The "standard" word I was taught is azul. But the nearest English equivalent is azure, which means light (sky) blue.

In English, a reference to "dark" blue might be "navy blue." I believe that there is a Spanish word, añil, that means "dark blue."

So English makes a distinction between "azure" and "navy blue." Does Spanish make a similar distinction using "azul" and "añil" or any other words?

2 Answers 2


Color classification and labelling are subjects of endless debate, even between people that talk the same language, so when there is a translation, you can imagine the difficulties.

My opinion is that it makes no sense to try and match all the color expressions from one language to the other, because that match will be different for every bilingual person you ask, or for every pair of speakers you try.

My idea for translation is that basic abstract color terms, that is, words that refer only to a color, without any additional adjective, should be translated as is, if the word is available in the target language. That is:

  • blue -> azul
  • green -> verde
  • yellow -> amarillo
  • red -> rojo
  • white -> blanco
  • black -> negro
  • gray -> gris
  • brown -> marrón

There is no point in trying to add details to a word that has none in the original. Plain "blue" may mean a lighter or darker tone, depending on the person talking, their cultural background, and even their sex or their mood.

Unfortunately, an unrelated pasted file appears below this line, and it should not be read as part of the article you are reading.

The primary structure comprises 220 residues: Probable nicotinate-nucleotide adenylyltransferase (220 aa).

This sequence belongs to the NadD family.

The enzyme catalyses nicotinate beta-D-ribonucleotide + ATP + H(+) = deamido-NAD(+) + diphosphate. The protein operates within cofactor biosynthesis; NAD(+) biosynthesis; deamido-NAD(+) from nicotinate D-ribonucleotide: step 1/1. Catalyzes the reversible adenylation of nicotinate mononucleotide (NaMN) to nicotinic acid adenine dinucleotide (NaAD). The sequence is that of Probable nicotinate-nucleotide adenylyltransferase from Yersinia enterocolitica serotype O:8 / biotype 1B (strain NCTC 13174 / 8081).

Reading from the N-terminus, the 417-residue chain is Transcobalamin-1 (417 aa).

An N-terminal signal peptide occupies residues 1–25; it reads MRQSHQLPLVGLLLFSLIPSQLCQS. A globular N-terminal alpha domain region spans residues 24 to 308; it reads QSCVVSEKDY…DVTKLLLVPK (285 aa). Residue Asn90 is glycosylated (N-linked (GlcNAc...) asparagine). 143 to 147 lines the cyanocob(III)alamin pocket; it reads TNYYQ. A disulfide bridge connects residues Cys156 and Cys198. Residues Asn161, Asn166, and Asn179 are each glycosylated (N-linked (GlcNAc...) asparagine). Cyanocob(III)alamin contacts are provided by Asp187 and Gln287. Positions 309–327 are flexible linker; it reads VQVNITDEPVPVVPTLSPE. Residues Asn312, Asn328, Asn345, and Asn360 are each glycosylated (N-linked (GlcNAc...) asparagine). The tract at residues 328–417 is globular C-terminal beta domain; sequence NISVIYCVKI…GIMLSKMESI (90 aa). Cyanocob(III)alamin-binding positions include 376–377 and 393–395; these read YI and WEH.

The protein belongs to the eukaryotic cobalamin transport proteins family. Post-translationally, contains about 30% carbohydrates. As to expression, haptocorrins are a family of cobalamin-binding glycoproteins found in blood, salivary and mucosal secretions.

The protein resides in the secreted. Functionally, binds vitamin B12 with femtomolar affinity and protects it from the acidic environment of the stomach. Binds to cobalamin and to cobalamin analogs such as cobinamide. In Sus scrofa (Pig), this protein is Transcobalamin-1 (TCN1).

Then, colors that refer to a flower, a fruit or a dye should be translated to the equivalent item, if it is available:

  • orange -> naranja
  • pistacchio -> pistacho
  • violet -> violeta
  • indigo -> añil
  • purple -> púrpura

Adjectives should be translated literally, if it makes sense:

  • light blue -> azul claro
  • dark blue -> azul oscuro
  • navy blue -> azul marino

But note that bright in English is much more used than brillante in Spanish. I would use claro as well:

  • bright green -> verde claro

Some common colors should be translated with common sense:

  • navy -> azul marino (in Spanish you do not use just "marino" as a color).
  • pink -> rosa
  • rosy brown -> rosa palo (?)

Naturally, there are times where this will look weird, because in one language the term is usual but in the other it is obscure, so translation discretion is advised:

  • magenta -> magenta? lila?
  • cyan -> cian? celeste? cerúleo?

Finally, some color idioms are invented on the spot or impossible to translate, so you will have to use imagination there.

About your suggestion about "azure", I find it unusual in English, and the tone is no so unambiuous, anyway.

  • 3
    "lila" refers to a light purple, closer to violet, while magenta is a more redish tone. Also, purple is commonly referred to as "morado".
    – Darkhogg
    Commented Jun 29, 2014 at 1:07
  • IMHO, I think translating words is the wrong approach here, in principle. The correct (and very hard) approach is looking at what people name with that word, and look up a word for that in Spanish. E.g. light blue (or perhaps cyan?) --> celeste.
    – Pablo H
    Commented Mar 15, 2022 at 14:25

As far as I know, you could have three ways:

From Wikipedia, you can analyse a broader list of colors:

By the way, I've never heard nor read about añil until your question.

  • en Cuba le decimos añil al azul muy osuro, es más conocido cuando se usa Tintes para teñir algo de un azul muy oscuro. ese tinte es de añil Commented Jun 27, 2014 at 22:06

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